The dance program at Enloe High School not only teaches techniques of ballet and modern dance but the power of critical thinking, cooperation and collaboration — skills needed for today’s workforce.
But when honor dance students perform a choreographed work based on the children’s book, Where the Wild Things Are, with a sculpture created by Raleigh artist Thomas Sayre, it will be all about the magic of imagination and inspiration.
“This was a collaborative project from the beginning,” said Glenda Mackie, Enloe dance instructor. “The students not only worked together on the choreography but also on all aspects of the sculpture. The ability to communicate, solve problems and engage with each others ideas was an important element of this creative process.”
Sayre’s piece is 10 feet tall with translucent material that serves as a landscape, sail, and shelter for the dance presentation. A nationally recognized artist Sayre sought input from the students on the height, weight and material for the sculpture.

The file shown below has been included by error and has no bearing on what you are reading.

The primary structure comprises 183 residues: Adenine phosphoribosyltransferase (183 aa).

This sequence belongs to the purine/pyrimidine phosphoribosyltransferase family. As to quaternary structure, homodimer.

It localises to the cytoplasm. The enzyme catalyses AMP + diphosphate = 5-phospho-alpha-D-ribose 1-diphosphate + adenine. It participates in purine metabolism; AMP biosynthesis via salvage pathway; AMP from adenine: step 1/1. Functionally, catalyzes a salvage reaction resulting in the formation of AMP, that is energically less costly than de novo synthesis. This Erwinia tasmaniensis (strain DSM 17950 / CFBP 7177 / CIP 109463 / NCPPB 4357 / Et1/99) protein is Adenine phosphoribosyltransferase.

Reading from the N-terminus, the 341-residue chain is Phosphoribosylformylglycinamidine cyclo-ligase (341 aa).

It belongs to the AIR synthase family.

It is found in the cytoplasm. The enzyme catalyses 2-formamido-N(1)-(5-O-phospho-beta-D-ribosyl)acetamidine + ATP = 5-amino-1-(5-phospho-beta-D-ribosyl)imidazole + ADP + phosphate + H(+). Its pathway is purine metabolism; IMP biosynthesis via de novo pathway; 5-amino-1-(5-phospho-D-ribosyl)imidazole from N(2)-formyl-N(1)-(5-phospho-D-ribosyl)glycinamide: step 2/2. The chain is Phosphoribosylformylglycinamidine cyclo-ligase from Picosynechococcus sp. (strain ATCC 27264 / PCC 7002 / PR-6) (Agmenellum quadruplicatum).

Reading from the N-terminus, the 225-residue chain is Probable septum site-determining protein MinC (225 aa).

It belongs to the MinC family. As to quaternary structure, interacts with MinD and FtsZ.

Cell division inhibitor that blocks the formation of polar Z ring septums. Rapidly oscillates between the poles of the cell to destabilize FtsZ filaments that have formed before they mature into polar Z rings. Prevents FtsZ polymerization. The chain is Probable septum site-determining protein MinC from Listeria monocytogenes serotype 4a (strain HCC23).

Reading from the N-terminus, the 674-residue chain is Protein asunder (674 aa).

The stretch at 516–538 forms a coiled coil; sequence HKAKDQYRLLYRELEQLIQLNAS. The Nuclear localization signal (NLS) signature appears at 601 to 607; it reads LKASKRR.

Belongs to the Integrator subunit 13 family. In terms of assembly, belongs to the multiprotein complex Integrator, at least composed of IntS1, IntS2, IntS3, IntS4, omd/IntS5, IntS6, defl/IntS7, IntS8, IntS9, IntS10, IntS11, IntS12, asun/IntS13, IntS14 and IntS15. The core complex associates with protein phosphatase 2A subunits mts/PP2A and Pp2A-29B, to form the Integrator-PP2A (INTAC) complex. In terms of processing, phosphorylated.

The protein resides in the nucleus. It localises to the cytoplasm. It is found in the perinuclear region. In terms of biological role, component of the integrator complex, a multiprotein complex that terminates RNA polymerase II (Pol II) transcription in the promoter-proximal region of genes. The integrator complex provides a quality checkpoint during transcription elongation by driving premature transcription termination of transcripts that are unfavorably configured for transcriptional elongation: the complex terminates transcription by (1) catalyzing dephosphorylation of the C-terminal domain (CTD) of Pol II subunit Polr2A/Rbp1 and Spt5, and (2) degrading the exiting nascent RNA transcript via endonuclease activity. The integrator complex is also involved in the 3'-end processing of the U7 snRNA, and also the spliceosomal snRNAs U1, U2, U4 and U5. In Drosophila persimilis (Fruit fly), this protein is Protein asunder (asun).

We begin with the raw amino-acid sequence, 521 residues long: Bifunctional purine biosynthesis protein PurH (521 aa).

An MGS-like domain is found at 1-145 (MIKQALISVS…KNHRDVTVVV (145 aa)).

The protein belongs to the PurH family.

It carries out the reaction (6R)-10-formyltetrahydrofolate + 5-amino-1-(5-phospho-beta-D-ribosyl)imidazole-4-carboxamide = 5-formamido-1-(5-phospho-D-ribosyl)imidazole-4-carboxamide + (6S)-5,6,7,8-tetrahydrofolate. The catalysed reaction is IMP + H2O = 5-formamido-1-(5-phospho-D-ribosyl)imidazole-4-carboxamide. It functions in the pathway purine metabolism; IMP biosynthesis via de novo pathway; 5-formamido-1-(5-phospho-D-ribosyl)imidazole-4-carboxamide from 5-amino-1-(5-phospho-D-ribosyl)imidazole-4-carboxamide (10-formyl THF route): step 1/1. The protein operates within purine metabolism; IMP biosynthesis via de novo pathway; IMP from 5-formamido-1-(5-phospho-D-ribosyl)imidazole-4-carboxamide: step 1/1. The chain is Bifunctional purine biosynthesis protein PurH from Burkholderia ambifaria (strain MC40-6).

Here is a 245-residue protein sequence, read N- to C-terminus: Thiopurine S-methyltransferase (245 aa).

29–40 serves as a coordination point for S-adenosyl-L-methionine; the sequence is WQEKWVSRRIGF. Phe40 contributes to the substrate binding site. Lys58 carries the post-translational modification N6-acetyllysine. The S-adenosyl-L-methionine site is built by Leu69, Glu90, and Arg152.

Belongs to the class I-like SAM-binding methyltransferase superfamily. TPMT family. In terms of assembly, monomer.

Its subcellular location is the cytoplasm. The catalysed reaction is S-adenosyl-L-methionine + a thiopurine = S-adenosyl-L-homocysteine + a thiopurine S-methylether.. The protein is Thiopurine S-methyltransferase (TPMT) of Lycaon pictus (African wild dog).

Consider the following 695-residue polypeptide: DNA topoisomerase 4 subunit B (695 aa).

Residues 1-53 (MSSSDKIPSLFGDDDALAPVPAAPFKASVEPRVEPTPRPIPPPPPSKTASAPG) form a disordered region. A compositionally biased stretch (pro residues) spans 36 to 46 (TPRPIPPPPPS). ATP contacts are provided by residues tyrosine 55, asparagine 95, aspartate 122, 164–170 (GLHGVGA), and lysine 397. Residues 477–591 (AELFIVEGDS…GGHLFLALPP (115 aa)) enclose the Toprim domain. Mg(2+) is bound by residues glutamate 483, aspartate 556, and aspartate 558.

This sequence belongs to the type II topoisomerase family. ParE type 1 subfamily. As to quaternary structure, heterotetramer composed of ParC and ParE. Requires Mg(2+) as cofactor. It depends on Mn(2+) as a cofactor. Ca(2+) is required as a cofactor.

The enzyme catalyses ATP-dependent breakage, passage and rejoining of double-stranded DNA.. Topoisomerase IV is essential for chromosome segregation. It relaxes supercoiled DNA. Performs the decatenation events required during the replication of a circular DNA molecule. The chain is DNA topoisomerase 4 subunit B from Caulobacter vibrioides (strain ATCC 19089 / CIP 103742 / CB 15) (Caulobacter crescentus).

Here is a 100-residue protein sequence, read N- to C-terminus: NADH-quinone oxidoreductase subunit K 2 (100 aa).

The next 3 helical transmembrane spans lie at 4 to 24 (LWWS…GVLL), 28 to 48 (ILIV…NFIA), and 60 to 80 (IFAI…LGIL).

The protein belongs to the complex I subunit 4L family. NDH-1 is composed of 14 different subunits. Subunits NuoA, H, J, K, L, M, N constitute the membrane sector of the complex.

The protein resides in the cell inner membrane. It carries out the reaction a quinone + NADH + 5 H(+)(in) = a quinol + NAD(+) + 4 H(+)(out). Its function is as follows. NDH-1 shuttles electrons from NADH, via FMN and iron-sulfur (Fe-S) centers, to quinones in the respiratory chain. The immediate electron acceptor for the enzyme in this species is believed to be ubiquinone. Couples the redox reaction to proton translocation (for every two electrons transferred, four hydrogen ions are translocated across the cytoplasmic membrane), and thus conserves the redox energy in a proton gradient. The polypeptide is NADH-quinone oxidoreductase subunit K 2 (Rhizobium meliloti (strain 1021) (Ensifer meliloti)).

The performance, which is open to the public, is a good photo opportunity and a chance to talk with Mackie and Sayre about the relationship between arts in education and a qualified work force.
Who: Thomas Sayre, nationally recognized artist
Glenda Mackie, Enloe Dance instructor
Honors Modern Dance Class
What: Performance of Where the Wild Things Are
Enloe High School, 128 Clarendon Crescent, Raleigh 27610
Friday, May 4 and Saturday, May 5 at 7 p.m.
To learn more about the power of arts in our schools visit www.ncarts.org and aplus-schools.ncdcr.gov/, the website for the nationally recognized A +Plus Schools Program, founded in North Carolina it’s the longest running, most successful arts-based whole-school reform effort in the United States.